The pipeline has been shut down since a Dec. 1 spill leaked 21,000 gallons of crude from a broken valve near Red Butte Garden in Salt Lake City's eastern foothills. Six months earlier, the same pipeline spewed 33,600 gallons of oil that streamed down Red Butte Creek through east-side neighborhoods and into Liberty Park's pond before fouling stretches of the west side's Jordan River.
The spills rattled public confidence in Chevron and prompted Salt Lake City Mayor Ralph Becker to demand that the pipeline remain closed until "we're satisfied, through independent assessments, that this pipeline is safe."
Becker secured a third-party review to go beyond the scope of federal regulations, and Chevron agreed to pay for it. The mayor also expects the pipeline to have a new external leak-detection system.
Becker spokeswoman Lisa Harrison Smith said Monday city officials were not prepared at this point to back the pipeline's restart. The city has yet to see the consultant's report, and it expects federal regulators to consider those findings before allowing the line to resume operations.
Federal regulators are requiring the oil giant to ensure that the 182-mile pipeline and related facilities are up to standard and meet manufacturers' specifications particularly the 50-mile stretch from Park City to the Salt Lake City refinery, a "high-consequence area" tied to the watershed for 1 million Salt Lake Valley residents. They also have promised Becker they would "work to ensure that the pipeline is not placed back into service until it is safe to do so."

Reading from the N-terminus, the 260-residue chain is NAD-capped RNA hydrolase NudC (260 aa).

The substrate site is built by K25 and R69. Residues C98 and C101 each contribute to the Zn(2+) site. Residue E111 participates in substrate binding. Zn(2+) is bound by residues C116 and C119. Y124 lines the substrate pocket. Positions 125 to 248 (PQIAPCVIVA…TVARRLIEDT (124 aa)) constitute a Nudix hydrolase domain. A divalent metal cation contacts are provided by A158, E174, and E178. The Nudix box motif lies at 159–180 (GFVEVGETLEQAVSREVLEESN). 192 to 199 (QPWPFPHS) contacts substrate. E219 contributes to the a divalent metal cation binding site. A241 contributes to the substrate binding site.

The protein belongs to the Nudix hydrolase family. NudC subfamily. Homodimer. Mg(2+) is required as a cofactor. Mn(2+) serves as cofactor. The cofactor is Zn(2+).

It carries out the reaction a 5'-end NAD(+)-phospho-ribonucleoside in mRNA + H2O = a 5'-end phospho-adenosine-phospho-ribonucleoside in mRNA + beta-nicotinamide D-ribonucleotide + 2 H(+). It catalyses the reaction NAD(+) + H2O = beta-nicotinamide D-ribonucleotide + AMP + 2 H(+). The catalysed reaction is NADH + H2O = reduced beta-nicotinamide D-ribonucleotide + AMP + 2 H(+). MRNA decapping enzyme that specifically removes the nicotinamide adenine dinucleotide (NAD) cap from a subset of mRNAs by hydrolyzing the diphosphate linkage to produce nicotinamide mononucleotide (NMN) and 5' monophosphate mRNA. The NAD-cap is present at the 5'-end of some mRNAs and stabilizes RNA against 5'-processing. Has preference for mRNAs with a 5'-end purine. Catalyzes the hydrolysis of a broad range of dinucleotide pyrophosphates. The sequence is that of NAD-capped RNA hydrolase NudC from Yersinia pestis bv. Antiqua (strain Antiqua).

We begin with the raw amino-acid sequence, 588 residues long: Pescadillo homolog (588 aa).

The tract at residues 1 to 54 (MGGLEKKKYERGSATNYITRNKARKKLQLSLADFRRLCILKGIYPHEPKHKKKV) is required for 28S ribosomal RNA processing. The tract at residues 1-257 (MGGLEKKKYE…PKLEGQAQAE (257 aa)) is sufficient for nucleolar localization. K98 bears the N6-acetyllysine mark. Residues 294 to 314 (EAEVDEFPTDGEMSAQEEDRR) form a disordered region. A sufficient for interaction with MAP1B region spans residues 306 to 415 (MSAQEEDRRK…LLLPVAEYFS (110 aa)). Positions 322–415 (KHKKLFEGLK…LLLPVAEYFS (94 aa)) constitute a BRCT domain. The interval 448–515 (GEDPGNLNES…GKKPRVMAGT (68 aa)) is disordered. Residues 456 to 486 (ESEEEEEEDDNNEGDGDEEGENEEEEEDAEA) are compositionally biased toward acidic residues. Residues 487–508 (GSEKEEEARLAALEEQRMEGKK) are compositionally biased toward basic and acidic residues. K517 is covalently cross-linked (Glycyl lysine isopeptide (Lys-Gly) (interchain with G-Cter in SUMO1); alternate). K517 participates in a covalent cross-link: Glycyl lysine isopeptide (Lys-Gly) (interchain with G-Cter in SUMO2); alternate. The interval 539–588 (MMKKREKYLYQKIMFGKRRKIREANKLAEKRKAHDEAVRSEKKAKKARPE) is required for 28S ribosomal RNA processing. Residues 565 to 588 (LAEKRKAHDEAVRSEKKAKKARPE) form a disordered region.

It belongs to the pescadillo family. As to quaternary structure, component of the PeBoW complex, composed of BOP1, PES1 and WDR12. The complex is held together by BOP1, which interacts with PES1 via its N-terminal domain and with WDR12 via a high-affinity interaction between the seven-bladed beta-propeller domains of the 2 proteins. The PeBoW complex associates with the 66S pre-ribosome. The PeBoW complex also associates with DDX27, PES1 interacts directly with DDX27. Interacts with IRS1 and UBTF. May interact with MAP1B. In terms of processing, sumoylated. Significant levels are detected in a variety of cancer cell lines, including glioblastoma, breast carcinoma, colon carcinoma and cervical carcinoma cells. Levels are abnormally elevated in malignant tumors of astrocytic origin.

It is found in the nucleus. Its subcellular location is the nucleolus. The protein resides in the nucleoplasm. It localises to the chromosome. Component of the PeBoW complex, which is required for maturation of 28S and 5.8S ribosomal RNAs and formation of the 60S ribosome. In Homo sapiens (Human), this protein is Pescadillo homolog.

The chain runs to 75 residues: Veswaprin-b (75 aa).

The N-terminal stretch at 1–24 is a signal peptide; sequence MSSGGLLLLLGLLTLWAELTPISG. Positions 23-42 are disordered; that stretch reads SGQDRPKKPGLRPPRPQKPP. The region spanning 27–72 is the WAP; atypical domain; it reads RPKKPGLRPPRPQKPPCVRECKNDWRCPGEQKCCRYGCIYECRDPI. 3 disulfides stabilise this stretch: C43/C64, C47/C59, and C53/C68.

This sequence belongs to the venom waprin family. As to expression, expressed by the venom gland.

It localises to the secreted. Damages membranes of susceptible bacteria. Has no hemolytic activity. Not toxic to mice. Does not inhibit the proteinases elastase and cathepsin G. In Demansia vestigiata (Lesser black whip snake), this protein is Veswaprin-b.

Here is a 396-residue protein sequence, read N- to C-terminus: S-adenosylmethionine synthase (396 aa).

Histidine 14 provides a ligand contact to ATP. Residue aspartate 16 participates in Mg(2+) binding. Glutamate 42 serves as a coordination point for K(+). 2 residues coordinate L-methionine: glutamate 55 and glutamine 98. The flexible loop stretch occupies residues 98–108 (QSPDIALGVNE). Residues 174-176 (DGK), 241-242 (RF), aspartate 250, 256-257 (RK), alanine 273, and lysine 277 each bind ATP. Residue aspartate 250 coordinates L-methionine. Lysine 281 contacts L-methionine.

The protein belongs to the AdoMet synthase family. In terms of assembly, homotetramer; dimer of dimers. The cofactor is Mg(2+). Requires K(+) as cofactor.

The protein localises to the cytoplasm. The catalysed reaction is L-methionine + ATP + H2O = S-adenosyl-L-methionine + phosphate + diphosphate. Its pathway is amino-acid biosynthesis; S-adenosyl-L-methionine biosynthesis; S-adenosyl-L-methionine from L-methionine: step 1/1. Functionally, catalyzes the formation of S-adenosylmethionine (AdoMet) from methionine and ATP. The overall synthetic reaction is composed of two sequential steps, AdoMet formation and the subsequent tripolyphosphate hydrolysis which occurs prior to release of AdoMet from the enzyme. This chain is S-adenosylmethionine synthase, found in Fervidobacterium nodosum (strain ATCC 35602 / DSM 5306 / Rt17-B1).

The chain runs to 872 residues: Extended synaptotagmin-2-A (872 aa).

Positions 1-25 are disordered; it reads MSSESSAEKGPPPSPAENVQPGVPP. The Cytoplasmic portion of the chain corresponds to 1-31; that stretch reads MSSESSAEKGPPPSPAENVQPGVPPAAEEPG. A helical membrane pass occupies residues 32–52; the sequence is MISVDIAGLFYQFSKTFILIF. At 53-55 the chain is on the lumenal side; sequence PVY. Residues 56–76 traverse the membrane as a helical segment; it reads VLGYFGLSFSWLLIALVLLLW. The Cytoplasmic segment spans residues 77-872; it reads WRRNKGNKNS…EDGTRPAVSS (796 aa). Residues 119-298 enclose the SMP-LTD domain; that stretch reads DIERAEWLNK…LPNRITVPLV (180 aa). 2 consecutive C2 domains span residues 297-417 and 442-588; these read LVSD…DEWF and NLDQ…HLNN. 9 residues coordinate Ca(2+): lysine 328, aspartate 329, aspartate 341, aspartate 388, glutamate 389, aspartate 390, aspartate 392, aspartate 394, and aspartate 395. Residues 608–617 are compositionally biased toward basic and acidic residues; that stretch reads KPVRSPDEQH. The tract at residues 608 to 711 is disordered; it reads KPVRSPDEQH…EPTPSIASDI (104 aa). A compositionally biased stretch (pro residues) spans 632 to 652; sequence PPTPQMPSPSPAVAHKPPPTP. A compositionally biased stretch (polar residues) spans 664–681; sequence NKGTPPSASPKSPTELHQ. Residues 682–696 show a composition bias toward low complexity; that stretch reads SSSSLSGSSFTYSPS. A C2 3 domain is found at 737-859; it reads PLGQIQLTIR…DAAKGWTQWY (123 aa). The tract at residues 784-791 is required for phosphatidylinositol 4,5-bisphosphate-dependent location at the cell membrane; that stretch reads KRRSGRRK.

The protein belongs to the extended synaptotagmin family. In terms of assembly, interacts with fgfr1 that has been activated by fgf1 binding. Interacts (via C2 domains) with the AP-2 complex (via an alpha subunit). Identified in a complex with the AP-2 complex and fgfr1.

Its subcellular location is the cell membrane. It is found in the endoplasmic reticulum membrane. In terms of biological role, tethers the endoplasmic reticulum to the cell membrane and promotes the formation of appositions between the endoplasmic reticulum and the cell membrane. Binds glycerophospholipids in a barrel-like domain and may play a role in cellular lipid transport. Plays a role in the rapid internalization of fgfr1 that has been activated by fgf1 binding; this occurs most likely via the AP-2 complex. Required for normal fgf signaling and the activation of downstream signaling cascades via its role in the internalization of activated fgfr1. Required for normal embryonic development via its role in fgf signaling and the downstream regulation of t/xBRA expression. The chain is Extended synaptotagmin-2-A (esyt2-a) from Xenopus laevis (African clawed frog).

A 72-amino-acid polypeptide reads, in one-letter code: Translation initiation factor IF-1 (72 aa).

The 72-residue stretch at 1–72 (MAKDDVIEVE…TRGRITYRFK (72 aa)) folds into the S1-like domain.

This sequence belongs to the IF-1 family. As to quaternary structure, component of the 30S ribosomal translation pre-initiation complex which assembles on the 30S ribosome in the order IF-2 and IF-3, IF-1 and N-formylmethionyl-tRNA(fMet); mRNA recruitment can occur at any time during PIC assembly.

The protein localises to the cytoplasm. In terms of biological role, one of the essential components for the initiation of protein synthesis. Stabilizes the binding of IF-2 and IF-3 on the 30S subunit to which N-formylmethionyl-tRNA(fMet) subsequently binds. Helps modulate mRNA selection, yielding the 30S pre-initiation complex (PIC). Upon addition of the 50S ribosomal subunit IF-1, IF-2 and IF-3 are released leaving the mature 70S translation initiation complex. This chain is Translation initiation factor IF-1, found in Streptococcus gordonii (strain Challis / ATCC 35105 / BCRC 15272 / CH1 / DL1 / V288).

In an e-mail last week, the Pipeline and Hazardous Materials Safety Administration had little to say about bringing the pipeline back into service.
"PHMSA remains in close contact with the Salt Lake City government and Chevron as the company works to complete the safety requirements," agency spokeswoman Julia Valentine wrote. "The pipeline remains shut down."
Driver noted oil still reaches the refinery. It flows through the pipeline to eastern Utah's Hanna, where tanker trucks then haul it to the plant.
Peter Hayes, an east Salt Lake City neighborhood activist, criticized Chevron for not making plans to remove the pipeline or shut it down permanently. He said reopening it is "a terrible decision, an immoral decision."
"That illuminates the lack of concern for people who live along the creek," he said. "The bottom line is that they don't care about people."